A Writer's Woes: To Write or To Research
This post from a fellow writer hits on some very key points for me.
Research instead of writing - yep, I've been pulled into this one! As someone who LOVES to spend hours in a university library, the lure of research can be particluarly seductive. I've had to discipline myself to making specific research trips at key points during my novel's progress, rather than just flitting off every time the notion strikes me. Also I enclose research needs in square brackets while I'm writing so they're easy to find, but don't distract me too much from the story.
The other point I really liked is that whatever kind of story you're writing, it will need research. Frankly, I'm always amazed by people who say to me something like "I don't know how you write historicals - it takes so much research. That's why I write contemporaries - I don't HAVE to do any research." Have to not cringe visibly as I hear those words. If anything, writing something set in the present takes MORE research because there's a far greater chance your reader will be able to catch you out on the little details. Even if you invent a town, you still need to create a realistic background for your characters and that requires research, unless your characters are moving around in a vacuum where language, clothing, technology etc are extremely neutral - in which case your story is likely to be pretty lifeless.
Research can be intimidating, no doubt about it. Again, the article outlines a great approach - using a variety of sources, especially the reference librarian. The latter exist for a reason - not just to sit behind that desk! They WANT to help you. Honestly, they do.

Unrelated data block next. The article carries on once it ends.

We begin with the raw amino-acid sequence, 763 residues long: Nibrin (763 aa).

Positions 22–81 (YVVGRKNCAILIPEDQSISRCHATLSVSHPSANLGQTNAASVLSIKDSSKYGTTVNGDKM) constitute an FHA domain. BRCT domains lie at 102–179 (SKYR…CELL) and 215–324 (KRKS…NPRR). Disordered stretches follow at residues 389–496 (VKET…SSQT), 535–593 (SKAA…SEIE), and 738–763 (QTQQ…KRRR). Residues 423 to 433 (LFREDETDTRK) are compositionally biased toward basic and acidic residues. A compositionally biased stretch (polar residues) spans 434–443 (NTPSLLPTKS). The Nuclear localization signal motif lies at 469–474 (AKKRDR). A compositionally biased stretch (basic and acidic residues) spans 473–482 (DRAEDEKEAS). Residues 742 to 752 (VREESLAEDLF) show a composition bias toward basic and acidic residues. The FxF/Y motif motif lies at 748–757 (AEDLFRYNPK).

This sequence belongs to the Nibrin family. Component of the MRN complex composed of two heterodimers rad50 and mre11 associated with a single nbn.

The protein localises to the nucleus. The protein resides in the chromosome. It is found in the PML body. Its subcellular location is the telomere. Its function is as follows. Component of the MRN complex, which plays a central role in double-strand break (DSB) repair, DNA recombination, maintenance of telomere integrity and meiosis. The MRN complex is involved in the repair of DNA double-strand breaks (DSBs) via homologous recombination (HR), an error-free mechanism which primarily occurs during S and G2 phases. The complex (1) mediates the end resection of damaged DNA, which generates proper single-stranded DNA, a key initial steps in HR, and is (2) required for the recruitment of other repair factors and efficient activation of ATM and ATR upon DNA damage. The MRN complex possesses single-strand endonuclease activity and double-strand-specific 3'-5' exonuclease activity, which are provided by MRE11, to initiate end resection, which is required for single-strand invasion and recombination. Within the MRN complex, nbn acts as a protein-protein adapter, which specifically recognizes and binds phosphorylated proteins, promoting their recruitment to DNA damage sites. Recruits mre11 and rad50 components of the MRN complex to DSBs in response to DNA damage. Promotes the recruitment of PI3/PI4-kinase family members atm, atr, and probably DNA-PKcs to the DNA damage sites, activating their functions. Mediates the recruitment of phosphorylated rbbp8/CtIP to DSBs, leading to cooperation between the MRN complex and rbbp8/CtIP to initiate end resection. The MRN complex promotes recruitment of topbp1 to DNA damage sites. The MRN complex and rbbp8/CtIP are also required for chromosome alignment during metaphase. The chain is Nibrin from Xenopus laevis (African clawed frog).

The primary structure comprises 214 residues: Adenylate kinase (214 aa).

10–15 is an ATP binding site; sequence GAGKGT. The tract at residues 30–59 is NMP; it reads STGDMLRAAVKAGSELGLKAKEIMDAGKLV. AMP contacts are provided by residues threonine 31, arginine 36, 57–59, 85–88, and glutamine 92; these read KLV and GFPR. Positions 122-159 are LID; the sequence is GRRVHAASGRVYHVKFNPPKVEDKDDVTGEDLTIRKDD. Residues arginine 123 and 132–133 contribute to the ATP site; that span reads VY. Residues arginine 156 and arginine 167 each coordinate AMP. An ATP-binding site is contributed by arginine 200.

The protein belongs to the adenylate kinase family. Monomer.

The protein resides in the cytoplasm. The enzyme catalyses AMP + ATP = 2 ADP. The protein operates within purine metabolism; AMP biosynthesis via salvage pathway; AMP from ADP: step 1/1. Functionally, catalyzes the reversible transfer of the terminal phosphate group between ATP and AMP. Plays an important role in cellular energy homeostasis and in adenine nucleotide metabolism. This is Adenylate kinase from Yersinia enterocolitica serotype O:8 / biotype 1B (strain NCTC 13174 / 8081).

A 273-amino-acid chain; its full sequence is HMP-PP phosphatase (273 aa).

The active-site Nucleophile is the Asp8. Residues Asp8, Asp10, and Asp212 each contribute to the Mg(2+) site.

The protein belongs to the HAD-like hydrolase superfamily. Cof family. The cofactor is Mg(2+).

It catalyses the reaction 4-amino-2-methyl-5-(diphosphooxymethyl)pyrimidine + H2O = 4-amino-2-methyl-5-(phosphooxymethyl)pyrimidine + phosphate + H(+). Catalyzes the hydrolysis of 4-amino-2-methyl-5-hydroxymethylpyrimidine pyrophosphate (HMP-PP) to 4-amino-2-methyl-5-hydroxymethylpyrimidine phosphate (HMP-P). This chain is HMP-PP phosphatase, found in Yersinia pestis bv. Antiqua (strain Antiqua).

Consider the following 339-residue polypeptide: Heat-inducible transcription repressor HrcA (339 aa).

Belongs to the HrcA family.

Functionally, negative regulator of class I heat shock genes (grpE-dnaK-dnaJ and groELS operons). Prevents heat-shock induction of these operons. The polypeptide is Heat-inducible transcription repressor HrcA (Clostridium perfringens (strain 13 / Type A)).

The only thing I would like to add is the necessity to document all your sources. This is vitally important. Most published writers I know have told me that from time to time issues arise with their editor that requires them to back up some piece of information in their ms. If you can't do that, it doesn't look so good. As a former academic, I reference things without even thinking about it, but if you're new to this concept, the most important details you need are the name of the source, the title (if it's a book, journal article, website), publshing info (city, publisher, year OR web url) AND, most necessary of all, the PAGE number. Yep, even I've been caught out by this - noting the book, but not the page number IN the book.
I'll discuss more of this tomorrow or Monday - it's housecleaning day tomorrow and I'm going off to my RWA chapter's annual brunch in the afternoon, so might not log much computer time.